CBDMedic products bring hemp-derived ingredient to shelves
Cannabidiol, or CBD, the nonpsychoactive, hemp-derived ingredient, is having a moment. The product, which is used in creams, supplements, tinctures and edibles, has seen increased consumer interest as manufacturers tout its benefits. Among those companies is Abacus Health Products, whose CBDMedic brand’s line of products includes an arthritis cream and active sport ointment, which use camphor and menthol alongside CBD. Drug Store News caught up with Perry Antelman, CEO Abacus Health Products, to discuss the opportunities for retailers in CBD.
Drug Store News: The question that most retailers probably ask themselves when it comes to CBD is: Are your products legal and safe to sell?
Perry Antelman: Yes. All CBDMedic products are produced in conformance with Food and Drug Administration requirements and registered as OTC nonprescription topical analgesics. In addition, the CBD derived from industrial hemp used in all CBDMedic products is 100% federally legal, because it complies with applicable federal laws. Menthol and camphor are the active pain-relief ingredients in our products, and no medical claims are attributed to the CBD/hemp extract. Our attorney in these matters is a former associate chief counsel at the FDA, so the guidance we receive is grounded in FDA regulations. Our products are as legally safe to market as any other FDA-compliant topical pain relief product already sold on retailers’ shelves. Further, all CBDMedic products are made with THC-free hemp extract, so there is no concern regarding any effects from or testing of THC.
DSN: Explain how is CBD/hemp legal at the federal level?
PA: The CBD in all CBDMedic products is sourced from industrial hemp plants grown in accordance with the Agricultural Act of 2014, Section 7606, of the USDA Farm Bill, passed by Congress. The farm bill, subject to renewal, carved out an exception to the Controlled Substances Act for industrial hemp when the percent of THC is 0.3% or less. CBDMedic has 0.0% THC. Each state’s department of agriculture has the option of adopting the farm bill guidelines for licensing and managing cultivation of hemp within their state. Currently, 40 states — via their legislatures — have adopted the farm bill guidelines. On June 5, 2018, the Senate adopted the 2018 U.S. farm bill legislation to permanently legalize hemp and remove it from the Controlled Substances Act. The bill is currently under review in the House/Senate SubCommittee, and passage with the hemp provisions is considered likely this year.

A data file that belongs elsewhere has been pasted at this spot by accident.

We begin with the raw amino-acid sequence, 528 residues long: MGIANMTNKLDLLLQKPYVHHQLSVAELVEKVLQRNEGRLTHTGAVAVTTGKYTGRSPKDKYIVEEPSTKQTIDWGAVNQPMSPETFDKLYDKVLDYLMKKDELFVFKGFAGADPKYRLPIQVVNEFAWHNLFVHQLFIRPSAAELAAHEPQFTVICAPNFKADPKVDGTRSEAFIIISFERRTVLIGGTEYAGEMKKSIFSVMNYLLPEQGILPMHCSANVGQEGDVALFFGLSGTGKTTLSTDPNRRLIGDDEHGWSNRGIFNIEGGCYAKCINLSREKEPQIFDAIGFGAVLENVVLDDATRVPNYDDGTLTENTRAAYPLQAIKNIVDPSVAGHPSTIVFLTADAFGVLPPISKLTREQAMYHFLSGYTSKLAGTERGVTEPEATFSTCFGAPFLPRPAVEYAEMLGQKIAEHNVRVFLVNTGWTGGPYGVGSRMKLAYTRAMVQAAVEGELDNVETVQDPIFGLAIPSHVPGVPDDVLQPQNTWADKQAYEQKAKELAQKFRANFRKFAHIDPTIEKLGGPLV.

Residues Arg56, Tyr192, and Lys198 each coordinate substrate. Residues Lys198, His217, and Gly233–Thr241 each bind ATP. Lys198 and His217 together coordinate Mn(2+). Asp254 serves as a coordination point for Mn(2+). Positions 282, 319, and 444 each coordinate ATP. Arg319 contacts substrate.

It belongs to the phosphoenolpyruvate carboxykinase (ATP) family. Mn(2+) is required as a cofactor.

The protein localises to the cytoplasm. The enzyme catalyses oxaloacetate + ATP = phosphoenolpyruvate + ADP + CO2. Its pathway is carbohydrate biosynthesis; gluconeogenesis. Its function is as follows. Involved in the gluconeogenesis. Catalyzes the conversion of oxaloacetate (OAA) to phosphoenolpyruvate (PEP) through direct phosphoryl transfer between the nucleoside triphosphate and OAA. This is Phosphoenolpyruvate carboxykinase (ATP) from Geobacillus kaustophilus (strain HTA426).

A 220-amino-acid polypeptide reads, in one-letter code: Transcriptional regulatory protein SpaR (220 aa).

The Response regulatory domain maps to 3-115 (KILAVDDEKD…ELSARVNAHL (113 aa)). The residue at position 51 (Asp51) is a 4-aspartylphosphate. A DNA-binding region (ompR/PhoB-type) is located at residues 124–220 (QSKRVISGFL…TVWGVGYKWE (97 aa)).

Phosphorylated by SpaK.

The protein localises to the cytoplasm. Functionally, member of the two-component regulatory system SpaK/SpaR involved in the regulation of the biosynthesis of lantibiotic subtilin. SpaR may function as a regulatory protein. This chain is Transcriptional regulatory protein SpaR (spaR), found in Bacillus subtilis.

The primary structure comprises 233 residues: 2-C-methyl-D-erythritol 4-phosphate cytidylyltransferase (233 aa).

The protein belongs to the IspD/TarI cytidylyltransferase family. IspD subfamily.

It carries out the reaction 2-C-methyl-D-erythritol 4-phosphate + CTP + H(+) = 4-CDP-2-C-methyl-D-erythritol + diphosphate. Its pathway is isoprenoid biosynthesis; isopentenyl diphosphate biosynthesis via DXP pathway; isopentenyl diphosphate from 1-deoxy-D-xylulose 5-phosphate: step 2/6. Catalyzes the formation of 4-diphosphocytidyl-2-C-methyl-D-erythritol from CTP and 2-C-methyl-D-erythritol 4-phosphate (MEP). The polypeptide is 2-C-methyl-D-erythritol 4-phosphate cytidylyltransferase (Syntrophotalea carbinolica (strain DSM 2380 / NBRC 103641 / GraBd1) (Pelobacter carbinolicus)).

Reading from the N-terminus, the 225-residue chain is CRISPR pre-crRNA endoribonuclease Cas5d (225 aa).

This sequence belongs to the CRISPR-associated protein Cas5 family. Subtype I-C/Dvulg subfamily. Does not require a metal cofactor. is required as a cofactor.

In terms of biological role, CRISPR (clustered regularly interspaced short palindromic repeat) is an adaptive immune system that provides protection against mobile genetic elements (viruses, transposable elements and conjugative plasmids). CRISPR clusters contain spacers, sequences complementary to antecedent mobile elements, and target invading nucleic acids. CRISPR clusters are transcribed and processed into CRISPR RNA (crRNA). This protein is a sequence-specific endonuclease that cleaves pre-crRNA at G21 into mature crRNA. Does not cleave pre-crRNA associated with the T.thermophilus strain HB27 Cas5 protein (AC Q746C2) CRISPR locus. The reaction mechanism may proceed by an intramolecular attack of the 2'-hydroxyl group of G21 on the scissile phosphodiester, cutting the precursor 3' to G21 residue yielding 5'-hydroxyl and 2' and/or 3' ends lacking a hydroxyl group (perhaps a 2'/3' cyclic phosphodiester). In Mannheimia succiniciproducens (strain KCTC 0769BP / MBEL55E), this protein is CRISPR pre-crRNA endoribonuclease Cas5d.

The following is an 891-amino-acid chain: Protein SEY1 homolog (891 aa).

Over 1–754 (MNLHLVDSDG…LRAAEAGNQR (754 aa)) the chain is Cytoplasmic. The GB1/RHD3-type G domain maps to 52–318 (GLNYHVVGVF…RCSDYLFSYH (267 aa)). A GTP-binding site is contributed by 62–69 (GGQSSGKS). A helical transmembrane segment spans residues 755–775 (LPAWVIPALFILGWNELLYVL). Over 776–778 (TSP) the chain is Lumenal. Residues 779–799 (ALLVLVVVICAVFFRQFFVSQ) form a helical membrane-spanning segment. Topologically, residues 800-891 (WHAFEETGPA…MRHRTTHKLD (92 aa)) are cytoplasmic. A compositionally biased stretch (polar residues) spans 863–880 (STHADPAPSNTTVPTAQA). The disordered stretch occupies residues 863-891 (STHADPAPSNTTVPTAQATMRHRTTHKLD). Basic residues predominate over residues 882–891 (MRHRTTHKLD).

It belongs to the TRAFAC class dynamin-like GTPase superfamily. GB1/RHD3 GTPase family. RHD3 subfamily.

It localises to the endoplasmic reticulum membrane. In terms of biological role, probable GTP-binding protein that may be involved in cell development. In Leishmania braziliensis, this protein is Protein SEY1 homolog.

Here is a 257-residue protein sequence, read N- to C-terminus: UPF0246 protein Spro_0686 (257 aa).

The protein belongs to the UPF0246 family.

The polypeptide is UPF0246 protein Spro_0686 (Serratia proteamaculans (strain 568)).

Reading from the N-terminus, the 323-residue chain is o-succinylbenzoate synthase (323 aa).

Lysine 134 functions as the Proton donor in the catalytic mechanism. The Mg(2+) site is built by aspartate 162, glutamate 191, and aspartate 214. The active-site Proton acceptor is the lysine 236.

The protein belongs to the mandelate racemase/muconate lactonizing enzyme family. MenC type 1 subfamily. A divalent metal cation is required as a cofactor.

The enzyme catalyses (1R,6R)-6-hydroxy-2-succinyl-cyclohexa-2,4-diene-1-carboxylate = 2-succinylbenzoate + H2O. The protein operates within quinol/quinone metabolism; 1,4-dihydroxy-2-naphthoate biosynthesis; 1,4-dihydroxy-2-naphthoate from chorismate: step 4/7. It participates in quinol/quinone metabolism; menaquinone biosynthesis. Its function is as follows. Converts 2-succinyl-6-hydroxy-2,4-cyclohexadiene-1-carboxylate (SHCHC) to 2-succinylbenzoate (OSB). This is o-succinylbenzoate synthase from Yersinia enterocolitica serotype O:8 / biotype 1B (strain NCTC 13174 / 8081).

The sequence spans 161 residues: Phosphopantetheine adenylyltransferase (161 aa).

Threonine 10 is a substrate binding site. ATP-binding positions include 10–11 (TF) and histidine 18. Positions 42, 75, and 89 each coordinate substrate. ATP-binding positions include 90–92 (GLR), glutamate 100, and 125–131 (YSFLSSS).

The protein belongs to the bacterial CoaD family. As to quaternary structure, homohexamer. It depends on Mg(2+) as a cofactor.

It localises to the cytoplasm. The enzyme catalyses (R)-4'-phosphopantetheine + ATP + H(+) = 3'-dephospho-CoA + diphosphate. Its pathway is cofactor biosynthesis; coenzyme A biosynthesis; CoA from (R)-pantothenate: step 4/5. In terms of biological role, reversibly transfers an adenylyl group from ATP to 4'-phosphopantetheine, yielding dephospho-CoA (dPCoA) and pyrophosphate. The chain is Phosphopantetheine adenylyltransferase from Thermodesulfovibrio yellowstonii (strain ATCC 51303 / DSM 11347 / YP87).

In addition to the USDA guidelines, the federal government’s Omnibus Appropriations Acts of 2016, 2017 and 2018 prohibited federal agencies from interfering with the interstate transport and sale of hemp.
DSN: What is the difference between marijuana and hemp?
PA: Marijuana has a high concentration of THC — the psychoactive component that produces the “high” — and a low concentration of CBD. Hemp plants are the opposite; they have a high concentration of CBD and a low concentration of THC. Hemp is not marijuana and should not be confused with marijuana. For thousands of years, hemp has been grown principally for its fiber, which can be used to make rope, clothing and other materials. CBD is extracted from hemp and is only one of hemp’s useful properties.
DSN: What should retailers look for and avoid when selecting products with CBD/hemp?
PA: First, it’s important to distinguish between oral products with CBD/hemp, such as tinctures, pills or edibles, and topicals, such as creams, ointments and gels. Oral products may be considered dietary supplements and are governed by the Dietary Supplement Health and Education Act. The FDA has authority over DSHEA and restricts claims that can be made for such products. A topical made with CBD/hemp can’t make any medical claims unless it is an FDA-registered medication produced in an FDA-registered facility and in compliance with FDA labeling requirements.
It’s important for retailers to select CBD/hemp-infused products where: A) the CBD is derived from hemp plants grown in conformance with USDA requirements — no more than 0.3% THC; B) the CBD is produced in facilities with audited quality systems to ensure consistent product quality from batch to batch; C) manufacturers can make legal claims on its label so customers understand the products’ intended benefits, and can logically be placed in a store location where customers expect to find solutions for their specific needs, such as the external analgesics section; and D) if the product is making medical claims, such as “muscle and joint pain relief,” it must be FDA registered to be sold legally.
CBDMedic’s products meet all of the above criteria.